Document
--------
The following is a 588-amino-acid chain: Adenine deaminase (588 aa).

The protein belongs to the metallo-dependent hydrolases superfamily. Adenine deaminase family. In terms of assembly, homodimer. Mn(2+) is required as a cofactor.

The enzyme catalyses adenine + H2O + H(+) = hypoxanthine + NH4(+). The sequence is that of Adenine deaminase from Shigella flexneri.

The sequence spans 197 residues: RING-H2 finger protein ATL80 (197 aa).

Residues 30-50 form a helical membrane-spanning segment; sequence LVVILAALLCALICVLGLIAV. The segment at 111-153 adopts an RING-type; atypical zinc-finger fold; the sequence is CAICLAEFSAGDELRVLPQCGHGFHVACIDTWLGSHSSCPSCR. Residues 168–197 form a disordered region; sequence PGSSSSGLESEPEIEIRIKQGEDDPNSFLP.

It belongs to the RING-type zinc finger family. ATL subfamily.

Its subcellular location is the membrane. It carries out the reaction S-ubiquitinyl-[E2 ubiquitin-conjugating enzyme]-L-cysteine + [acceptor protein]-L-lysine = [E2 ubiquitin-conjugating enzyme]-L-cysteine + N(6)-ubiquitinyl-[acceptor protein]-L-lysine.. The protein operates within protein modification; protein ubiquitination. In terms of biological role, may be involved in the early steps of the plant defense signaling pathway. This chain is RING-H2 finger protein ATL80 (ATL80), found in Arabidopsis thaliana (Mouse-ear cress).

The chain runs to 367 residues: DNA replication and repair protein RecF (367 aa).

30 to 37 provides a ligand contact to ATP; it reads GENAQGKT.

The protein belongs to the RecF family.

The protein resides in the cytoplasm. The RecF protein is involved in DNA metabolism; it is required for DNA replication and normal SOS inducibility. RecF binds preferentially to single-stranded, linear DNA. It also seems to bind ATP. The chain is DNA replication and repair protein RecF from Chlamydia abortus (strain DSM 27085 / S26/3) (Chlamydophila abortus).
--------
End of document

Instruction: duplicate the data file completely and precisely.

The following is a 588-amino-acid chain: Adenine deaminase (588 aa).

The protein belongs to the metallo-dependent hydrolases superfamily. Adenine deaminase family. In terms of assembly, homodimer. Mn(2+) is required as a cofactor.

The enzyme catalyses adenine + H2O + H(+) = hypoxanthine + NH4(+). The sequence is that of Adenine deaminase from Shigella flexneri.

The sequence spans 197 residues: RING-H2 finger protein ATL80 (197 aa).

Residues 30-50 form a helical membrane-spanning segment; sequence LVVILAALLCALICVLGLIAV. The segment at 111-153 adopts an RING-type; atypical zinc-finger fold; the sequence is CAICLAEFSAGDELRVLPQCGHGFHVACIDTWLGSHSSCPSCR. Residues 168–197 form a disordered region; sequence PGSSSSGLESEPEIEIRIKQGEDDPNSFLP.

It belongs to the RING-type zinc finger family. ATL subfamily.

Its subcellular location is the membrane. It carries out the reaction S-ubiquitinyl-[E2 ubiquitin-conjugating enzyme]-L-cysteine + [acceptor protein]-L-lysine = [E2 ubiquitin-conjugating enzyme]-L-cysteine + N(6)-ubiquitinyl-[acceptor protein]-L-lysine.. The protein operates within protein modification; protein ubiquitination. In terms of biological role, may be involved in the early steps of the plant defense signaling pathway. This chain is RING-H2 finger protein ATL80 (ATL80), found in Arabidopsis thaliana (Mouse-ear cress).

The chain runs to 367 residues: DNA replication and repair protein RecF (367 aa).

30 to 37 provides a ligand contact to ATP; it reads GENAQGKT.

The protein belongs to the RecF family.

The protein resides in the cytoplasm. The RecF protein is involved in DNA metabolism; it is required for DNA replication and normal SOS inducibility. RecF binds preferentially to single-stranded, linear DNA. It also seems to bind ATP. The chain is DNA replication and repair protein RecF from Chlamydia abortus (strain DSM 27085 / S26/3) (Chlamydophila abortus).